Building Influence: Chinese Infrastructure Investment in Latin America

As China’s economic power grows, the Asian giant is extending its reach around the globe. While the country has maintained strong economic ties with Africa since the early 2000s, it has also recently ramped up trade and investment in Latin America. Chinese president Xi Jinping has agreed to double bilateral trade with the region to $500 billion and increase investment to $250 billion over the next decade, according to various deals signed with Latin American countries in 2015. Currently, China is the largest trade partner of three of the leading economies in the region: Brazil, Chile, and Peru. These countries, along with the rest of Latin America, mostly export primary goods and natural resources; copper, iron, oil, and soybeans account for 75 percent of the region’s exports to China. In addition to trade and investment, Chinese loans to the region have also increased from $7 billion in 2012 to $29 billion in 2015.

This investment in Latin America often comes in the form of large infrastructure projects aimed at improving transportation and better connecting the region to lower costs for Chinese imports. As the U.S. is turning its back on relations and trade with Latin America, most prominently exemplified by protectionist calls to end NAFTA and thus free trade with Mexico, China has recognized an opportunity to supplant the U.S. as the extra-regional hegemon. However, this is not due to China’s goodwill and altruism towards the region, but rather an opportunity to control global trade flows through Chinese owned transportation links, and reduce costs of trade to Asia. This is an ambitious goal, and although China has made promises of increased investment and signed deals for large infrastructure projects, it is uncertain if the plans will actually come to fruition.

Considering China’s own domestic politics, it is no surprise that the country favors trade and investment with left-leaning Latin American nations. The former Kirchner administration in Argentina had several deals with China, including plans for a nuclear plant, a satellite tracking station, and a $1 billion contract to buy Chinese fighter jets and maritime patrol vessels. When current center-right president Macri came into office, he said the deals made under Kirchner would be reviewed and may face rejection, however after five months of internal review, the Argentine government successfully ratified the contracts. China has also loaned $65 billion to Venezuela since 2007, more than any other country in the region. China has a growing need for energy, and Venezuela mainly pays back the loans with oil. However, the current economic crisis in Venezuela could mean that the country may not be able to supply enough oil to China or pay back the loans, and so China announced in late 2016 that it would no longer issue new loans to Venezuela.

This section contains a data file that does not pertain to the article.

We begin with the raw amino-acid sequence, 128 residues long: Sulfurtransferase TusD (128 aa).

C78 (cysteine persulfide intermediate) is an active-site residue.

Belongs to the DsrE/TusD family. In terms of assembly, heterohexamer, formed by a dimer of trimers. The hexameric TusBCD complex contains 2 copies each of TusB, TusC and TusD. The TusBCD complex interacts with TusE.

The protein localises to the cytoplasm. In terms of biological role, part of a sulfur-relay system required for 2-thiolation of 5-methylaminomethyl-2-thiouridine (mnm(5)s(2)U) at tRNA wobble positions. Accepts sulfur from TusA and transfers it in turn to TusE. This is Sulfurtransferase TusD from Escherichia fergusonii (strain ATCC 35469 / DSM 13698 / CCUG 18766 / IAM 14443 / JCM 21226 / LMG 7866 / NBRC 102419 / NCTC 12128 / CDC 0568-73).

Chinese loans and investment are particularly appealing to Latin American countries since they rarely come with political and economic conditions or other requirements, such as implementing austerity of structural adjustment programs. Unlike loans from Western international institutions such as the IMF, Chinese loans have no (apparent) strings attached. Following the Latin American debt crisis of the 1980s, countries that sought relief from the IMF were required to implement structural adjustment policies that imposed austerity measures as a condition of the loans. This resulted in a “lost decade” of economic growth for the region, during which living standards and growth both plummeted. Considering this history with lenders from Western-dominated international organizations, China has found the ideal opportunity to shape Latin America for itself by investing in infrastructure, and, in return, gaining cheap access to the primary and natural resources needed for its booming population and industry sector. Two examples of the largest infrastructure projects currently proposed in Latin America are the Nicaraguan Canal and the Twin Ocean Railway.

Nicaraguan Canal